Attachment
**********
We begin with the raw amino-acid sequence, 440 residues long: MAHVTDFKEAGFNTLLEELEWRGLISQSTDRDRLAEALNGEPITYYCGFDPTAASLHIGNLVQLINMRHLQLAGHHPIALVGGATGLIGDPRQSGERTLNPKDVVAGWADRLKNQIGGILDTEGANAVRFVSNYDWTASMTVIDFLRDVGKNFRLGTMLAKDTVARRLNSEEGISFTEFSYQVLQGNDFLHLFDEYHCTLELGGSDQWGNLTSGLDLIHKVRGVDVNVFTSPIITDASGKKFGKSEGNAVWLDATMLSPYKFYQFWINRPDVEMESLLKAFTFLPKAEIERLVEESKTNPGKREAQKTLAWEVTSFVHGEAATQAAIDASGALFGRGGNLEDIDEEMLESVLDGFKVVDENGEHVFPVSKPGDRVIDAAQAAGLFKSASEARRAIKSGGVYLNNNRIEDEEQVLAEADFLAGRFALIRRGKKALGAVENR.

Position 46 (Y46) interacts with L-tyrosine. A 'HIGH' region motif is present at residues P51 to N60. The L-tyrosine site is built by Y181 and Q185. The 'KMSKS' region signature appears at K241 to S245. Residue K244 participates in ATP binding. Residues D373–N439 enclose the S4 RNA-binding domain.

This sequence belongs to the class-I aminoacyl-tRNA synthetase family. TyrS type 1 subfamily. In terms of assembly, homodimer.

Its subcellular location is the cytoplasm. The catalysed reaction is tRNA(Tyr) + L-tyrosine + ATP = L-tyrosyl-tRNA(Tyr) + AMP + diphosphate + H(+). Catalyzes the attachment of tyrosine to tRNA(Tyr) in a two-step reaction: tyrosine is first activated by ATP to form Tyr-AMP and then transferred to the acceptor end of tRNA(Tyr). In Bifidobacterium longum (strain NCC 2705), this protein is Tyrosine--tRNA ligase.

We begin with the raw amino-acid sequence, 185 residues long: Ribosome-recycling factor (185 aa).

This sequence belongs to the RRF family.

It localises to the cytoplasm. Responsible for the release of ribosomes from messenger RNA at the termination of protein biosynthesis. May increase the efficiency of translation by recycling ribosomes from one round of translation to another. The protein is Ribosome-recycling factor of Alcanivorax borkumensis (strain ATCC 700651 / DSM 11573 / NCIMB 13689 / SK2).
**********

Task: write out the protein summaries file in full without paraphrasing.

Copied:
We begin with the raw amino-acid sequence, 440 residues long: MAHVTDFKEAGFNTLLEELEWRGLISQSTDRDRLAEALNGEPITYYCGFDPTAASLHIGNLVQLINMRHLQLAGHHPIALVGGATGLIGDPRQSGERTLNPKDVVAGWADRLKNQIGGILDTEGANAVRFVSNYDWTASMTVIDFLRDVGKNFRLGTMLAKDTVARRLNSEEGISFTEFSYQVLQGNDFLHLFDEYHCTLELGGSDQWGNLTSGLDLIHKVRGVDVNVFTSPIITDASGKKFGKSEGNAVWLDATMLSPYKFYQFWINRPDVEMESLLKAFTFLPKAEIERLVEESKTNPGKREAQKTLAWEVTSFVHGEAATQAAIDASGALFGRGGNLEDIDEEMLESVLDGFKVVDENGEHVFPVSKPGDRVIDAAQAAGLFKSASEARRAIKSGGVYLNNNRIEDEEQVLAEADFLAGRFALIRRGKKALGAVENR.

Position 46 (Y46) interacts with L-tyrosine. A 'HIGH' region motif is present at residues P51 to N60. The L-tyrosine site is built by Y181 and Q185. The 'KMSKS' region signature appears at K241 to S245. Residue K244 participates in ATP binding. Residues D373–N439 enclose the S4 RNA-binding domain.

This sequence belongs to the class-I aminoacyl-tRNA synthetase family. TyrS type 1 subfamily. In terms of assembly, homodimer.

Its subcellular location is the cytoplasm. The catalysed reaction is tRNA(Tyr) + L-tyrosine + ATP = L-tyrosyl-tRNA(Tyr) + AMP + diphosphate + H(+). Catalyzes the attachment of tyrosine to tRNA(Tyr) in a two-step reaction: tyrosine is first activated by ATP to form Tyr-AMP and then transferred to the acceptor end of tRNA(Tyr). In Bifidobacterium longum (strain NCC 2705), this protein is Tyrosine--tRNA ligase.

We begin with the raw amino-acid sequence, 185 residues long: Ribosome-recycling factor (185 aa).

This sequence belongs to the RRF family.

It localises to the cytoplasm. Responsible for the release of ribosomes from messenger RNA at the termination of protein biosynthesis. May increase the efficiency of translation by recycling ribosomes from one round of translation to another. The protein is Ribosome-recycling factor of Alcanivorax borkumensis (strain ATCC 700651 / DSM 11573 / NCIMB 13689 / SK2).